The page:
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Evolving Intentions


“When your intentions are pure, so too will be your success.” Charles F. Glassman MD

The impending closure of 2021 causes me to reflect on my accomplishments and ponder my resolutions, aka intentions, for the coming year.

Annually I create a Road Map that details what I want to accomplish in the coming year. I have learned that I’m prone to heading in multiple directions without identifying my priorities without a plan.

In Road Map 2021, maintaining good mental and physical health is prioritized. I acknowledged that although semi-retired, I was still a caregiver, an author, and an elder in a large family, living like the rest of us with the uncertainty we all faced with COVID19. My mapping included vacations, a girl’s trip to St. Augustine, Florida with my besties and my eldest daughter, and vacationing with a travel group in Jamaica. My highlight was a catamaran ride, snorkeling, and feeding tropical fish that snapped food from my fingers.

Top: Susan and her daughter in Jamaica.  Bottom:  Susan with besties in St. Augustine, Florida

“There is no art without intention.” Duke Ellington

There was also an intended publication of my third, stalled, detective mystery novel Slay the Dragon and publication of The Chef’s Choice. This holiday romance novella had slept in the draft folder for two years. I’ve found that regularly reviewing my road map keeps me focused on my goals. However, upon closer scrutiny, I realize that I have so many intentions each year that I seem to be racing to meet the goals and forgetting to savor my journey. Perhaps that accounts for the panic attacks I have begun having…Humm. Over-committing and overthinking seem to be my growth edge.

Several days ago, I made holiday cookies for my neighbors. That night I lay in bed struggling not to get up and unseal the cookie tins to make sure that each box had the same number and flavor of the cookie. Of course, it’s not like my neighbors were going to compare who had more chocolate chip or sugar cookies than the other, but there I lay in bed, losing sleep, considering opening the boxes and reallocating the cookies!.

Thankfully, my 2022 Road Map is going to be more qualitative. I am reading Don Miguel Ruiz’s The Four Agreements, and I’ve decided to have four overarching goals on my road map; they are: 1) to seek joy. 2) to bear the light. 3) to face my fears. 4) to love more.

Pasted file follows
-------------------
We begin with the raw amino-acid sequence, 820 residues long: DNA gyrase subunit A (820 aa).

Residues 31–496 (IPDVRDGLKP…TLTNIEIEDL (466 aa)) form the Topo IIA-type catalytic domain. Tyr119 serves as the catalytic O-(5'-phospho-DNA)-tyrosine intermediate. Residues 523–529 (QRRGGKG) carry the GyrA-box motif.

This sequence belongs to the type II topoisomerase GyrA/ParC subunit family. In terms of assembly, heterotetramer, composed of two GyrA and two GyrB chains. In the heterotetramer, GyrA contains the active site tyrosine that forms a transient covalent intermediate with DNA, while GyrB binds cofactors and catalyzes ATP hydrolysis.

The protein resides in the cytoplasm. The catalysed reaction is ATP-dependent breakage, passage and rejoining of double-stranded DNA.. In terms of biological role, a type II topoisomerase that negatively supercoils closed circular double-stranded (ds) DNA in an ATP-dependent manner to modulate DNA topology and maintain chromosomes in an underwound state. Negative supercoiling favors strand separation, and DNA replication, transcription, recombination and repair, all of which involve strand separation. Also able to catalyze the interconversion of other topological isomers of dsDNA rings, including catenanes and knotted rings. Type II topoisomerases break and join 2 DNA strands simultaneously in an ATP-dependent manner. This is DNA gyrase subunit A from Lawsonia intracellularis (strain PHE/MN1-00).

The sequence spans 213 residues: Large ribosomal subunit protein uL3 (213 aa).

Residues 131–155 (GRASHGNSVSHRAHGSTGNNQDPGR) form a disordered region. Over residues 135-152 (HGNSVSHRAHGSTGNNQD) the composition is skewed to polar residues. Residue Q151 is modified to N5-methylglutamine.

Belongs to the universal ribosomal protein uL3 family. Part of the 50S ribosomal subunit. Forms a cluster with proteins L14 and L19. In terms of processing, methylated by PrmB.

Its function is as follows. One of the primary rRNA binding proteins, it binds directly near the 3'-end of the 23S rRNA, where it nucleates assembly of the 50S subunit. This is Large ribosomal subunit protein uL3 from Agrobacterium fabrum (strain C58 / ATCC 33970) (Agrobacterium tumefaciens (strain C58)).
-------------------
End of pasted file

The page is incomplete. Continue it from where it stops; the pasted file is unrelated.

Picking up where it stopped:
Seeking Joy – As I gratefully age, I realize that no one cares about all the ‘to do’ lists completed at the end of life. I’m not diminishing accomplishments; achieving goals that elevate your personal goals and enhance the lives of those you care about is responsible, wonderful, and necessary. We are here to move the needle on the human condition. It’s just that in the fourth quarter of your life that takes a back seat to qualitative living. For me, seventy-two is not where the joy came to die, and in 2022, Omicron is dammed. I plan to be a joy-seeking missile.

Bring light– My mother transitioned in April, leaving her husband behind in our care. So often, when one member of a couple transcends, the other quickly follows. As I lean into that thought, I think the lack of something to look forward to is a death knoll, and as my sister and I focus on the stepdad’s physical care, we are intentionally considering how to bring joy to a person. Of advanced age and diminished vitality? This requires gaining more profound knowledge and creativity.

Face my fears – Careful review of my 2021 road map reveals that the unmanifested items represent fears. In Curtis 50 Cent Jackson’s Hustle Harder, Hustle Smarter, he wrote that he was fearless by the time he was an adult because he had already survived all the worst things that could happen to a person. He advised, “Meet fear head-on and engage it until it is resolved.” That is my plan for overcoming my two big fears.

Love More – This one here! I’m naturally a loving person, but I am gun shy as it relates to dating. In 2022 I plan to rise each morning thinking of how I can love myself. I believe that in loving myself, I will set in motion the law of attraction and draw to me the unseen man who will love me the way I deserve to be loved and how I am prepared to love him in return.



Susan D. Peters, aka, Ahnydah (ah-NIE-dah) Rahm, brings a wealth of experience gained as an expatriate living in West Africa. Her memoir Sweet Liberia, Lessons from the Coal Pot, received the Black Excellence Award for Non-Fiction from the African American Alliance of Chicago and the Mate E. Palmer award for Non-Fiction from the Illinois Press Women’s Association. Stolen Rainbow, a short story focused on the post combat recovery of a beautiful marine captain after a devastating combat injury. Broken Dolls, represents Susan’s foray into mystery writing and is the first of a series featuring the flawed Detective Joi Sommers as its heroine. The second Joi Sommers mystery, The Iron Collar is a riveting story with multiple ingenious twists, and Slay the Dragon the third in the series, illuminates the sexual exploitation of children in expected and unexpected ways.  Susan’s work is featured in numerous anthologies. Buy her books online and at

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